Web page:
When the Patient with TGA Has Pulmonary Stenosis

Johns Hopkins pediatric cardiac surgeon Luca Vricella had seen too many patients like the one before him. Born with transposition of the great arteries (TGA), in which the aorta is connected to the right ventricle and the pulmonary artery to the left—opposite a normal heart’s anatomy—the infant was severely cyanotic due to the lack of normal blood flow and oxygen to the lungs. Vricella knew the standard approach for TGA, the Rastelli procedure, has resulted in good outcomes with low mortality. However, Vricella also knew that one-third of infants with TGA, including his patient, are also born with pulmonary stenosis and would likely need additional surgeries later in life.

“The Rastelli procedure requires an artificial conduit that unfortunately does not grow with the child,” says Vricella. “Long term, these patients can have problems that require surgical reintervention of the left ventricular outflow track, which carries blood and oxygen to the great arteries.”

Vricella knew of another surgical option for this patient, one developed by cardiac surgeon Hisashi Nikaidoh, which has been shown to avoid the need for an artificial conduit and additional surgeries. However, the Nikaidoh approach is a more complicated and technically challenging surgery, Vricella notes, and one that unfortunately not many pediatric cardiac surgeons have training or experience in performing. A year ago, Vricella decided he wanted to be one of them and reached out to Nikaidoh at another children’s hospital.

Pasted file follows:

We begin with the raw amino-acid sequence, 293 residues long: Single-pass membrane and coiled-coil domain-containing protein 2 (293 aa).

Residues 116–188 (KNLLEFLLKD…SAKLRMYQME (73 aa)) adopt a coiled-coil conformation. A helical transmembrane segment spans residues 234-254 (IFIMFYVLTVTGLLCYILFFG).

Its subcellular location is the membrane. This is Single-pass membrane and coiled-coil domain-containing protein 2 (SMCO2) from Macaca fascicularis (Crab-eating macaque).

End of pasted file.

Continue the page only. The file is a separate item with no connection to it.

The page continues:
“There I learned firsthand his approach has the advantage of realigning the left ventricle with the aorta in a different way with less potential for obstruction, restoring normality and avoiding reintervention long term,” says Vricella.

Now that a patient with both TGA and pulmonary stenosis had found Vricella, he offered the Nikaidoh approach to the family. They agreed. To ensure the best possible outcome, Vricella conducted a week-long training exercise with fellow pediatric cardiac surgeon Narutoshi Hibino and the entire cardiac surgery team to prepare them for the procedure. Then he went a step further and invited Nikaidoh to be a consulting surgeon during the operation. Nikaidoh obliged.

“Dr. Nikaidoh made this a true educational experience across our unit—he presented a lecture on the potential pitfalls of the procedure and looked over our shoulders during the surgery, coaching us on the operation he created,” says Vricella. “Dr. Nikaidoh is a true gentleman and scholar, one of the unsung heroes in our field.”

The outcome of the five-hour surgery?

“He’s a healthy pink child with a perfect repair,” says Vricella. “Needless to say, this experience opens our door to patients with both transposition of the great arteries and pulmonary stenosis.”